These days anyone can be a philanthropist. The walls of elitism which once surrounded giving back have vanished as your average Jane can request that her friends give to a cause via Facebook or text in a $10 donation to the Red Cross.The obstacles to giving are gone.
Or are they? What about the person who wants to make a difference but has no cell phone? Or the non-profit board member who, no matter how many times it’s explained to him, still hates Twitter? Or the person like me who still hasn’t created a Facebook account (yes, I said it!).
I was recently at an event where a group of hip urbanites all stood around (sexy cocktails in hand, of course) and shared how they had all made donations to Haiti by attending events, Tweeting and texting.
A part of the conversation grated my nerves a tad. I’m a hands-on service type of gal. I like getting my hands dirty coupled with giving. I guess I am an all-around giver.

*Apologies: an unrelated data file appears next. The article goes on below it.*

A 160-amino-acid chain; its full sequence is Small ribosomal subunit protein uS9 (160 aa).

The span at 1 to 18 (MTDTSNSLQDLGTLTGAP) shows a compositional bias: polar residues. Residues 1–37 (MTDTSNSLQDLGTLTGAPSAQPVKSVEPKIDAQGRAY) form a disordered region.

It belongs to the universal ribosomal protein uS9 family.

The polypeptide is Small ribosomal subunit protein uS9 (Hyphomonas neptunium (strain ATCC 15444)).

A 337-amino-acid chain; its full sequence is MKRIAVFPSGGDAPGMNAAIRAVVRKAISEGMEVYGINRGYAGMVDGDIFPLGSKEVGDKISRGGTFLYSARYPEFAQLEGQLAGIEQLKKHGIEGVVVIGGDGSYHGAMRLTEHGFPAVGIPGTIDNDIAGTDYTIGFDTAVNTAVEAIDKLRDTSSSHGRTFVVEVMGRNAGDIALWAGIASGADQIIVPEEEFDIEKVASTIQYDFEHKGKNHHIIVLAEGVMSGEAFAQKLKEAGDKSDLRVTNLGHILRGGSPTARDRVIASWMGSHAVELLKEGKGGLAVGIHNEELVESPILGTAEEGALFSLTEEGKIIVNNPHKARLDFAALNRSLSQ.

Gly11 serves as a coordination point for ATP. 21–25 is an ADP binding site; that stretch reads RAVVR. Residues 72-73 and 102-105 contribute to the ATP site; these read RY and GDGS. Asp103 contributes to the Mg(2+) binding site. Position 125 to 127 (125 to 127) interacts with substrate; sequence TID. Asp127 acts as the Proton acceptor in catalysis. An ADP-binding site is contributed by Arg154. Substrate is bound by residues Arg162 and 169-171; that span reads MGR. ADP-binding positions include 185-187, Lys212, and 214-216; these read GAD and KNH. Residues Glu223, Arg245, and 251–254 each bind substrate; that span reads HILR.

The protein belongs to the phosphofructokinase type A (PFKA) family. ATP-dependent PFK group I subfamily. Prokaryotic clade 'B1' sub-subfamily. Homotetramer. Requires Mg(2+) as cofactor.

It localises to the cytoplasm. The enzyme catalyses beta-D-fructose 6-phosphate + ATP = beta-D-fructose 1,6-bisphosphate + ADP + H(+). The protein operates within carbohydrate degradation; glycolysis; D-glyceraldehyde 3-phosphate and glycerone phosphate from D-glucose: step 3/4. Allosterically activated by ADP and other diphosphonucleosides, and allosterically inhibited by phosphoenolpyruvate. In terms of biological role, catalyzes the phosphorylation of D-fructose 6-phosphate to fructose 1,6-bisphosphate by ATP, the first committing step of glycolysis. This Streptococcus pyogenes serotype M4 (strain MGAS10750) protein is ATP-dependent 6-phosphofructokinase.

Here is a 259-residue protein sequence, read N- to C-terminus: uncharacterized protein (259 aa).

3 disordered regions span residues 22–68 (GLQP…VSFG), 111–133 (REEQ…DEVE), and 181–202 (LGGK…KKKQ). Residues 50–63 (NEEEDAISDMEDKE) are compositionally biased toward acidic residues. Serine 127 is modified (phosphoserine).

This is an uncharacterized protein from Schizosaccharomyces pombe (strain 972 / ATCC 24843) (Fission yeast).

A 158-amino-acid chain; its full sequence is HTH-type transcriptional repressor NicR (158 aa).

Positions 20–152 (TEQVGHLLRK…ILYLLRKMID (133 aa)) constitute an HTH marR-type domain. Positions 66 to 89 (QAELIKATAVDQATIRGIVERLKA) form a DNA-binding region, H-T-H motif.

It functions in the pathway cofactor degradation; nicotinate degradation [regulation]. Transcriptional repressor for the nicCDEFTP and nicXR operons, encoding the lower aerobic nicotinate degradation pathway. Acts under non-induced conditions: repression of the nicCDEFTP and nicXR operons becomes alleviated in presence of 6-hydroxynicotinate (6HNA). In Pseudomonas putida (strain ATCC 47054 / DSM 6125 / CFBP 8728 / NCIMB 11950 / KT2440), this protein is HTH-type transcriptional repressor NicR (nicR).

A recent article on mashable.com highlights the new age of the, “Citizen Philanthropist” – those who no longer want to outsource doing good to a larger organization. There are theories that this will (or has) led to the rise of slacktivism. I would have to agree. I can’t tell you how many times I get into it with my social media pals who think that a solid online campaign is all you need to motivate change. There’s always more to it than that. Non profit organizations need the expertise and tools of social media to couple with what they have been doing long before Twitter, Facebook or anything else existed. It means connecting a cause to a supporter for the long haul.